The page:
FCC’s definition of information is a bad 1990s nostalgia trip

14 October 2018 by Steve Blum
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The Federal Communications Commission is strenuously and – I’d say – unconvincingly arguing that broadband is an information service and not a telecommunications service, as it defends last year’s decision to roll back network neutrality rules. In a brief filed with a Washington, D.C. appeals court, the FCC defended both the logic of its decision and the way it arrived at it.

Courts have already told the FCC that it needs to define broadband as a telecoms services before it can impose common carrier obligations on providers, which, for all practical purposes is what network neutrality rules do.

The FCC’s defence of its conduct relies primarily on older rules, and even older studies, that prevailed before the Obama administration’s commission, with its democratic majority, changed course in 2015 and declared broadband is a common carrier, telecommunications service.

When the Trump administration’s republican led FCC reversed that decision last year, broadband went back to being a largely unregulated information service. It’s accused now of acting quickly without giving the decision as much consideration as the law requires. Its frontline defence amounts to the other guys were arbitrary and capricious, we’re just putting it back to what it was for 20 years.

In the mid–1990s, platforms like AOL offered generic internet access, but it was an add-on to the main business of providing a walled garden line up of data, services and fora. That’s not what broadband providers do now, though. Most Internet traffic is a simple transmission link, between a user and third party service or content platform. So the FCC brief tries to concoct a new definition that fits that model…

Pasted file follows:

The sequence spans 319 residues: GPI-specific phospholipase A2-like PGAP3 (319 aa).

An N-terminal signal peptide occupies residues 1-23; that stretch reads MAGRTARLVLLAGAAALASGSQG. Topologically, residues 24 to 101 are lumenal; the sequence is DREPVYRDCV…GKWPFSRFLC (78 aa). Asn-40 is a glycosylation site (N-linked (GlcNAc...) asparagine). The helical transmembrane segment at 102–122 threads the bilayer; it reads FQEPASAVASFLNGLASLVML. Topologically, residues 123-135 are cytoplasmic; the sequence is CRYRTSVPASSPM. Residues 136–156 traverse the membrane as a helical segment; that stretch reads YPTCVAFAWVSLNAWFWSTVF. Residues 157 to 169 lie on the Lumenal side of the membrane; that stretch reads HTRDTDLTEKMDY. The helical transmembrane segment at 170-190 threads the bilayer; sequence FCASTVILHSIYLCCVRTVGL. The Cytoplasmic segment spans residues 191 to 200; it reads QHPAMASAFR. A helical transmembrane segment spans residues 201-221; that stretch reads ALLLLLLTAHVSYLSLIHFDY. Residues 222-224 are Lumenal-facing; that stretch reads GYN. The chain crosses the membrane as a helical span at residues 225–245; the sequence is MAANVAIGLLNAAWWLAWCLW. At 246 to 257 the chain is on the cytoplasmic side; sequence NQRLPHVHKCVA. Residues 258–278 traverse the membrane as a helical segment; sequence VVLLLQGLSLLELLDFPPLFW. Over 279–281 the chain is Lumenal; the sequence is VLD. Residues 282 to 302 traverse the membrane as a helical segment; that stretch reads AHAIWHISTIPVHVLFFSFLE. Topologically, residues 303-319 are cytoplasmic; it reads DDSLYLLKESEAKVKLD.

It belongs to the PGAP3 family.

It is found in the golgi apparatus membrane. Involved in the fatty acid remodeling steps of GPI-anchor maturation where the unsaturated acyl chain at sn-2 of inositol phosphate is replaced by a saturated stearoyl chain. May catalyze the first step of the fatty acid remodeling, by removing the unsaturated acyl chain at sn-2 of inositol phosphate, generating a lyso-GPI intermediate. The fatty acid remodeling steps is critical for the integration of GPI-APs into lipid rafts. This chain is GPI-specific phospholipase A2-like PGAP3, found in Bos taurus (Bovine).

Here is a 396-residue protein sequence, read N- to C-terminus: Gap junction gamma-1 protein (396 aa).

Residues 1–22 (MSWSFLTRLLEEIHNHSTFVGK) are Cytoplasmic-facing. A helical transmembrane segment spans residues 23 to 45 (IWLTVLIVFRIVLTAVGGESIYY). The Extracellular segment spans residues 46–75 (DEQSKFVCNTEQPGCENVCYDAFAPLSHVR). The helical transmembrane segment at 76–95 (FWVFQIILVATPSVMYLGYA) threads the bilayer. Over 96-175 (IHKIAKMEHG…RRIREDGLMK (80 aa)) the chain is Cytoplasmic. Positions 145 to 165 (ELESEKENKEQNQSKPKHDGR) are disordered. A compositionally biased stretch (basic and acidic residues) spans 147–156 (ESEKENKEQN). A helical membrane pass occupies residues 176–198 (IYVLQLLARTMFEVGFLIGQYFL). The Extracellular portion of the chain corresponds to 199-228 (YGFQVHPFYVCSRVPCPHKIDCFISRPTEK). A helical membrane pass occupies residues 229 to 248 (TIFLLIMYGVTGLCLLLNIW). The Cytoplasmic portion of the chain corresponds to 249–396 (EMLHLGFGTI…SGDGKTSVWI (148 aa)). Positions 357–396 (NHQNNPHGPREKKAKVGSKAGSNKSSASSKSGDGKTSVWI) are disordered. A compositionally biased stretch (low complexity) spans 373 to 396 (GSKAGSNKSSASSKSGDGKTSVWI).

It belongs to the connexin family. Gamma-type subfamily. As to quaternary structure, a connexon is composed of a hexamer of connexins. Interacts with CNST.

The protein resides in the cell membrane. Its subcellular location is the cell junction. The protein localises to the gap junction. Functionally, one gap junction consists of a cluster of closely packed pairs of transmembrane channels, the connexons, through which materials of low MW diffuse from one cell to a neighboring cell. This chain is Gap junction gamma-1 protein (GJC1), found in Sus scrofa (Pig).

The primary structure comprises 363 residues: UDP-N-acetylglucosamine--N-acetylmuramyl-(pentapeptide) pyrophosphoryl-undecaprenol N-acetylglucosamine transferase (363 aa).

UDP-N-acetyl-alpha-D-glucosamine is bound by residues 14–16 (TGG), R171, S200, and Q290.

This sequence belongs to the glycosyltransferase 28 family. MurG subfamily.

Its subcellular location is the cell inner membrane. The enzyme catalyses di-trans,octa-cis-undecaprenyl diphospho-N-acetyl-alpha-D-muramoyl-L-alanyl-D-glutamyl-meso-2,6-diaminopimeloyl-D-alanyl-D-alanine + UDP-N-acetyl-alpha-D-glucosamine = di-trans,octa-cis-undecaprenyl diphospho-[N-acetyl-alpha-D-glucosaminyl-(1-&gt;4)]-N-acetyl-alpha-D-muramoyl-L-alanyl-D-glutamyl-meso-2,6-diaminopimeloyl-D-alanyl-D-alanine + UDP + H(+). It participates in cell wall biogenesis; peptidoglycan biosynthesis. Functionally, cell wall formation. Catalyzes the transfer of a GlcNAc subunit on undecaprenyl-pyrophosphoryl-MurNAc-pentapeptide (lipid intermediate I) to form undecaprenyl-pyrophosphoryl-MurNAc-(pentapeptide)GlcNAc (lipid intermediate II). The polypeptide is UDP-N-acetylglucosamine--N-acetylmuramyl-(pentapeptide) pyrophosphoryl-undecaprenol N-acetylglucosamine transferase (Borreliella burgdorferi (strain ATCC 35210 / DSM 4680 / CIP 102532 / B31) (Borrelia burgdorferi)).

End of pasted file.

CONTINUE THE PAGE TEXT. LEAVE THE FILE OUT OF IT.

A service that offers a capability to generate and process information is an information service, but a service, like broadband, that offers a capability to acquire, retrieve, and utilize information is also an information service.

The problem with the FCC’s argument is that its new definition of information looks a lot like the legal definition of telecommunications…

The term “telecommunications” means the transmission, between or among points specified by the user, of information of the user’s choosing, without change in the form or content of the information as sent and received.

It’s not 1995 anymore. This attempt to redefine information is blatant fantasy. The question will be whether the court will abandon the usual deference it shows to the supposed technical and subject matter expertise of federal regulatory agencies and come down on the side of reality.